There are extensive concerns pertaining to the idea that students do not develop sufficient mathematical competence. This problem is at least partially related to the teaching of procedure-based learning. Although better teaching methods are proposed, there are very limited research insights as to why some methods work better than others, and the conditions under which these methods are applied. The present paper evaluates a model based on students’ own creation of knowledge, denoted creative mathematically founded reasoning (CMR), and compare this to a procedure-based model of teaching that is similar to what is commonly found in schools, denoted algorithmic reasoning (AR). In the present study, CMR was found to outperform AR. It was also found cognitive proficiency was significantly associated to test task performance. However the analysis also showed that the effect was more pronounced for the AR group.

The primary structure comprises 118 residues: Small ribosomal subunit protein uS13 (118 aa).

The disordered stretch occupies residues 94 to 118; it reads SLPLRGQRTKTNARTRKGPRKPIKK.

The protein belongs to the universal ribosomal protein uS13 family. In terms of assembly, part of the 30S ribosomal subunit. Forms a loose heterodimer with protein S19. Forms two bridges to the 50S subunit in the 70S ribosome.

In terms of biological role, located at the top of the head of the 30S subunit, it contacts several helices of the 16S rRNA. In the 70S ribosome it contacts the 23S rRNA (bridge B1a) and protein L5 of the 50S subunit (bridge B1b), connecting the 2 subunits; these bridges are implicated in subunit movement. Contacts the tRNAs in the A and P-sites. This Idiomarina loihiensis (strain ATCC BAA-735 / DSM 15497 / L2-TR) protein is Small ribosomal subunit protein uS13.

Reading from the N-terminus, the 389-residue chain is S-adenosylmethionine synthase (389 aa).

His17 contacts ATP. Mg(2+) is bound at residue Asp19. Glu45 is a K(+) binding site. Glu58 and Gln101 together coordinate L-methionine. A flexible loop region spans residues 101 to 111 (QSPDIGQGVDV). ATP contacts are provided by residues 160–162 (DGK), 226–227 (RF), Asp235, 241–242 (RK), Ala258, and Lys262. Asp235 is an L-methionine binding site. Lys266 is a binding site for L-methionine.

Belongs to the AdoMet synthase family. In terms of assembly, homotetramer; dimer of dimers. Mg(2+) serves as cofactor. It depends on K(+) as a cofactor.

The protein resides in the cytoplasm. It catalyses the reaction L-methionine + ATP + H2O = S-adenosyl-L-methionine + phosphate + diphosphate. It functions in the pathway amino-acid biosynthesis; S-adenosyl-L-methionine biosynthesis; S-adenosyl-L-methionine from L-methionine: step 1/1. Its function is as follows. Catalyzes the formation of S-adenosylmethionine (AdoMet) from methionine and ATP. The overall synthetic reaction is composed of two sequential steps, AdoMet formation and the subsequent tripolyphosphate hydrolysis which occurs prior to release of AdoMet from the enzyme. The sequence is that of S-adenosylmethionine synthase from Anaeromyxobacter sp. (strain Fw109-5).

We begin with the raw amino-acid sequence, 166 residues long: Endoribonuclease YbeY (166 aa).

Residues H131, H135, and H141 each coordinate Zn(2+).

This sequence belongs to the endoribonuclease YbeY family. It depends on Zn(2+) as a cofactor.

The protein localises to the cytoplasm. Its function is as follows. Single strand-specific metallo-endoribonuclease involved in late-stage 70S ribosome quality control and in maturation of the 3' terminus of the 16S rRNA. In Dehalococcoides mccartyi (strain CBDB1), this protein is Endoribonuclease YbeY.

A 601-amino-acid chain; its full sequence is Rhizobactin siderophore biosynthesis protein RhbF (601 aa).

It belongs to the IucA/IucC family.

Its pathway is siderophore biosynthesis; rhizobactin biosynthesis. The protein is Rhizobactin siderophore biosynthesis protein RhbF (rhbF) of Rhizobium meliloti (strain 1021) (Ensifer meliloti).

Keyword
Mathematical reasoning, Reasoning, Cognitive proficiency, Memory retrieval
National Category
Social Sciences Learning
Research subject
Education
Identifiers
urn:nbn:se:kau:diva-31461 (URN)10.1016/j.jmathb.2014.08.003 (DOI)
Projects
Learning by imitative and creative reasoning
Note

The article was not yet published at the time of the defense.

Available from: 2014-02-17 Created: 2014-02-14 Last updated: 2017-12-06Bibliographically approved
3. Learning mathematics without a suggested solution method: Durable effects on performance and brain activity
Open this publication in new window or tab >>Learning mathematics without a suggested solution method: Durable effects on performance and brain activity
Show others...
2015 (English)In: Trends in Neuroscience and Education, ISSN 2452-0837, E-ISSN 2211-9493, Vol. 4, no 1-2, 6-14 p.Article, book review (Other academic) Published
Abstract [en]